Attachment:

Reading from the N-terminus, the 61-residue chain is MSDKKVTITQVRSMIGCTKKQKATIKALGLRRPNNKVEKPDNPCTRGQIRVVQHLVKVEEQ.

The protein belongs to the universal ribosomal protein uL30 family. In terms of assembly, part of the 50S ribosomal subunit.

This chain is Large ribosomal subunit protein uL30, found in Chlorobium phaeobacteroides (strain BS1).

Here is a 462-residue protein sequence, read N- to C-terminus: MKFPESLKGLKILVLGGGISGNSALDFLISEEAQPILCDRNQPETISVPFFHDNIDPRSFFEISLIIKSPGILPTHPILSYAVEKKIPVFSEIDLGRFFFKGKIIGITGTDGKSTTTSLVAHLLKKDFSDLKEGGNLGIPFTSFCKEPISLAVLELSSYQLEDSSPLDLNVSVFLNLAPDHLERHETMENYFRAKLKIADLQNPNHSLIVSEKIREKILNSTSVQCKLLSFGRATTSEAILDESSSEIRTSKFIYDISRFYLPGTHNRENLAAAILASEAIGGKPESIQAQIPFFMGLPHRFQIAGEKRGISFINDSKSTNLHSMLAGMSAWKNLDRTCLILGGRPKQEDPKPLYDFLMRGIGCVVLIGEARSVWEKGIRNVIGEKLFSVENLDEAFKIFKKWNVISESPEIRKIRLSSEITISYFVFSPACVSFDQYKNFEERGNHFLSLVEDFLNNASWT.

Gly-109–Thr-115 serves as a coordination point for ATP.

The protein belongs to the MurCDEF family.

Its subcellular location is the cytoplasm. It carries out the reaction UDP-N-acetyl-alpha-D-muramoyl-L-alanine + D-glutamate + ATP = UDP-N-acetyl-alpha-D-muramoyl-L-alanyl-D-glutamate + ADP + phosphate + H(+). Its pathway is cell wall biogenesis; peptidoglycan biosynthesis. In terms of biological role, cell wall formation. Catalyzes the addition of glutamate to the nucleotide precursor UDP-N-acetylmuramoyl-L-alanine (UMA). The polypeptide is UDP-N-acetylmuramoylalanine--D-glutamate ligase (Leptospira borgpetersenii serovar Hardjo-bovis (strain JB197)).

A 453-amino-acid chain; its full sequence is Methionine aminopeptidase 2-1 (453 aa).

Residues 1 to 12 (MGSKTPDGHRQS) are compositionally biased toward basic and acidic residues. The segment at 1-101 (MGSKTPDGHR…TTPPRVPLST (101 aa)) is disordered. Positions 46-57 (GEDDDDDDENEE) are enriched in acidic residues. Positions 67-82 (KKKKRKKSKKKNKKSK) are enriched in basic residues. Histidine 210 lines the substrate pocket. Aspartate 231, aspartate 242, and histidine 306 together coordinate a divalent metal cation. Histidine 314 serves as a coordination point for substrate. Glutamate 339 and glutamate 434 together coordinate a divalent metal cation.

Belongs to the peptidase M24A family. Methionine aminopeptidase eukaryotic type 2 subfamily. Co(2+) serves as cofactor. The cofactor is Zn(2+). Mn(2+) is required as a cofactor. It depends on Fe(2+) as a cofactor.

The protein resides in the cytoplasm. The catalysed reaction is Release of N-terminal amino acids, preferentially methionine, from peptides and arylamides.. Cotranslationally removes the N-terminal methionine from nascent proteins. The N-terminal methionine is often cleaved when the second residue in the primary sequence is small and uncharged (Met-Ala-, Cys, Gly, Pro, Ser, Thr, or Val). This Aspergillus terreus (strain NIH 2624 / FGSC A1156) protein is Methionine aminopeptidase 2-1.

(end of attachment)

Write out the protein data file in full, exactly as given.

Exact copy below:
Reading from the N-terminus, the 61-residue chain is MSDKKVTITQVRSMIGCTKKQKATIKALGLRRPNNKVEKPDNPCTRGQIRVVQHLVKVEEQ.

The protein belongs to the universal ribosomal protein uL30 family. In terms of assembly, part of the 50S ribosomal subunit.

This chain is Large ribosomal subunit protein uL30, found in Chlorobium phaeobacteroides (strain BS1).

Here is a 462-residue protein sequence, read N- to C-terminus: MKFPESLKGLKILVLGGGISGNSALDFLISEEAQPILCDRNQPETISVPFFHDNIDPRSFFEISLIIKSPGILPTHPILSYAVEKKIPVFSEIDLGRFFFKGKIIGITGTDGKSTTTSLVAHLLKKDFSDLKEGGNLGIPFTSFCKEPISLAVLELSSYQLEDSSPLDLNVSVFLNLAPDHLERHETMENYFRAKLKIADLQNPNHSLIVSEKIREKILNSTSVQCKLLSFGRATTSEAILDESSSEIRTSKFIYDISRFYLPGTHNRENLAAAILASEAIGGKPESIQAQIPFFMGLPHRFQIAGEKRGISFINDSKSTNLHSMLAGMSAWKNLDRTCLILGGRPKQEDPKPLYDFLMRGIGCVVLIGEARSVWEKGIRNVIGEKLFSVENLDEAFKIFKKWNVISESPEIRKIRLSSEITISYFVFSPACVSFDQYKNFEERGNHFLSLVEDFLNNASWT.

Gly-109–Thr-115 serves as a coordination point for ATP.

The protein belongs to the MurCDEF family.

Its subcellular location is the cytoplasm. It carries out the reaction UDP-N-acetyl-alpha-D-muramoyl-L-alanine + D-glutamate + ATP = UDP-N-acetyl-alpha-D-muramoyl-L-alanyl-D-glutamate + ADP + phosphate + H(+). Its pathway is cell wall biogenesis; peptidoglycan biosynthesis. In terms of biological role, cell wall formation. Catalyzes the addition of glutamate to the nucleotide precursor UDP-N-acetylmuramoyl-L-alanine (UMA). The polypeptide is UDP-N-acetylmuramoylalanine--D-glutamate ligase (Leptospira borgpetersenii serovar Hardjo-bovis (strain JB197)).

A 453-amino-acid chain; its full sequence is Methionine aminopeptidase 2-1 (453 aa).

Residues 1 to 12 (MGSKTPDGHRQS) are compositionally biased toward basic and acidic residues. The segment at 1-101 (MGSKTPDGHR…TTPPRVPLST (101 aa)) is disordered. Positions 46-57 (GEDDDDDDENEE) are enriched in acidic residues. Positions 67-82 (KKKKRKKSKKKNKKSK) are enriched in basic residues. Histidine 210 lines the substrate pocket. Aspartate 231, aspartate 242, and histidine 306 together coordinate a divalent metal cation. Histidine 314 serves as a coordination point for substrate. Glutamate 339 and glutamate 434 together coordinate a divalent metal cation.

Belongs to the peptidase M24A family. Methionine aminopeptidase eukaryotic type 2 subfamily. Co(2+) serves as cofactor. The cofactor is Zn(2+). Mn(2+) is required as a cofactor. It depends on Fe(2+) as a cofactor.

The protein resides in the cytoplasm. The catalysed reaction is Release of N-terminal amino acids, preferentially methionine, from peptides and arylamides.. Cotranslationally removes the N-terminal methionine from nascent proteins. The N-terminal methionine is often cleaved when the second residue in the primary sequence is small and uncharged (Met-Ala-, Cys, Gly, Pro, Ser, Thr, or Val). This Aspergillus terreus (strain NIH 2624 / FGSC A1156) protein is Methionine aminopeptidase 2-1.